In this letter to the Office of the Ombudsperson in Ukraine, we express our concerns regarding the Law of Ukraine on Amendments to Certain Laws of Ukraine on the Protection of the State Border of Ukraine, adopted on 23 February 2023. We support our partners in Ukraine in their advocacy against these amendments and their call for the Ukrainian Ombudsperson to submit a constitutional complaint to challenge this legislation with the Constitutional Court of Ukraine.
To the Office of the Ombudsperson in Ukraine,
The European Network on Statelessness (ENS) is a civil society alliance of NGOs, lawyers, academics, and other independent experts committed to addressing statelessness in Europe. Based in London, it currently has over 180 members in 41 European countries, including in Ukraine. ENS organises its work around three pillars – law and policy development, awareness-raising, and capacity-building. ENS provides expert advice and support to a range of stakeholders, including governments. Our members in Ukraine are Right to Protection (R2P), Desyate Kvitnya (The Tenth of April) and International Foundation for Health and Environmental Protection “Region Karpat” (NEEKA).
ENS and its partners have been providing information on statelessness in Ukraine through the Statelessness Index. Since February 2022, we have been responding to the war in Ukraine and have published several outputs, including advocacy briefings to raise awareness about statelessness in Ukraine, and a series of country information briefings on routes to protection for stateless refugees from Ukraine.
ENS hereby expresses its concerns regarding the Law of Ukraine on Amendments to Certain Laws of Ukraine on the Protection of the State Border of Ukraine, adopted on 23 February 2023. These amendments allow the State Border Protection Authorities and the Security Service of Ukraine to decide on the forced deportation of foreigners and stateless persons without a corresponding decision of an administrative court. They also significantly expand the circle of persons who can be detained and allow detention irrespective of the court’s decision.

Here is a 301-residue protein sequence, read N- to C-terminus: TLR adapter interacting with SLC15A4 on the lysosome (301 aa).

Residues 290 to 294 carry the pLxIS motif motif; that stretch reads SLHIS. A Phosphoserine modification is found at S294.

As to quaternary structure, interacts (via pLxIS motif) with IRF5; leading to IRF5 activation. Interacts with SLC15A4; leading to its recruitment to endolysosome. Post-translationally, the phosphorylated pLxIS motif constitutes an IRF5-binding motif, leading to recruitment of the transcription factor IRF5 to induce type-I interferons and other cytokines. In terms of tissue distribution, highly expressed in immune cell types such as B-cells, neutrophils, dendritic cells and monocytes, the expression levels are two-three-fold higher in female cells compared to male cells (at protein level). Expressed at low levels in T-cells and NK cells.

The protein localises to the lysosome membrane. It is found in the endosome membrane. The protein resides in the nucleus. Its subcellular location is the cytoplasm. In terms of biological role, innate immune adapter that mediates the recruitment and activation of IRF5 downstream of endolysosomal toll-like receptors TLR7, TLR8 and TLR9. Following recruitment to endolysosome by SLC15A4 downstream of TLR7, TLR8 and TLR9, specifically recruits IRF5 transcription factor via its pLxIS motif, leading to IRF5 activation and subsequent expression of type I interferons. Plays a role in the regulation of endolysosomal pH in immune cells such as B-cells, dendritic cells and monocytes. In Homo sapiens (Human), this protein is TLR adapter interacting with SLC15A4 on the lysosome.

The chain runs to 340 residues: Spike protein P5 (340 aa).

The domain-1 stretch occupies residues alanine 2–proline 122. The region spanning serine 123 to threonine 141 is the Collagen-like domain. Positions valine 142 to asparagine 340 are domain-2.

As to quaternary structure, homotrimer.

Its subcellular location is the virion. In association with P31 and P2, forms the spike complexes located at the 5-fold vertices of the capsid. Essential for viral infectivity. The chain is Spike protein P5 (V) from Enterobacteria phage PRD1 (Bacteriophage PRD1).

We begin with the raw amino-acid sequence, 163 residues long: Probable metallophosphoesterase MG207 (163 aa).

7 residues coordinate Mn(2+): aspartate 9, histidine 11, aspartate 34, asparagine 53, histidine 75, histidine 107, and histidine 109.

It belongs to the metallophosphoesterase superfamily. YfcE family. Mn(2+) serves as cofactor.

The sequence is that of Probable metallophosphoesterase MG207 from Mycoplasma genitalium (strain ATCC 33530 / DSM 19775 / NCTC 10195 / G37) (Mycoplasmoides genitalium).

These amendments broaden the scope of administrative authorities’ discretion and increase the risk of arbitrary decisions on deportation and detention. Stateless persons and persons at risk of statelessness are at heightened risk of arbitrary, prolonged, repeated and unlawful detention, leading to serious human rights violations in deportation procedures. By the nature of being stateless, a stateless person will often have no country to which they can be returned, as most country will only accept to receive their own recognised nationals as returnees, while no country recognises them as a national. It is therefore essential that statelessness be considered a juridically relevant factor in detention and return decisions.
These amendments do not comply with the clear international and European legal norms and good practices protecting people from unlawful detention, including when there is no reasonable prospect of removal, and deportation, in particular the jus cogens norm of prohibition of arbitrary detention, the European Convention on Human Rights (Article 5(1)), the EU Return Directive (Articles 15(1), (4) and 16(3)), the 1954 Convention Relating to the Status of Stateless Persons (Article 31), and the International Covenant on Civil and Political Rights (Articles 7 and 9(1)). Case law of the European Court of Human Rights (see e.g. Auad v. Bulgaria and Shoygo v. Ukraine) and the Court of Justice of the European Union (see e.g. C-357/09 PPU Kadzoev) have further reinforced these standards.
ENS advocates for non-arbitrary decisions to deport and detain, taking into consideration statelessness and the risk of statelessness, as well as the need for a reasonable prospect of removal. We support our partners Right to Protection, Desyate Kvitnya (The Tenth of April) and International Foundation for Health and Environmental Protection “Region Karpat” (NEEKA) in their advocacy against the above-mentioned amendments and their call for the Ukrainian Ombudsperson to submit a constitutional complaint to challenge this legislation with the Constitutional Court of Ukraine.
The international community has adopted a strong humanitarian response to Ukraine, and many countries have opened their borders to people displaced form Ukraine. We hope that Ukraine in turn will likewise demonstrate a strong commitment to protect forcibly displaced persons in line with international law, which also applies even in exceptional circumstances.
Director, European Network on Statelessness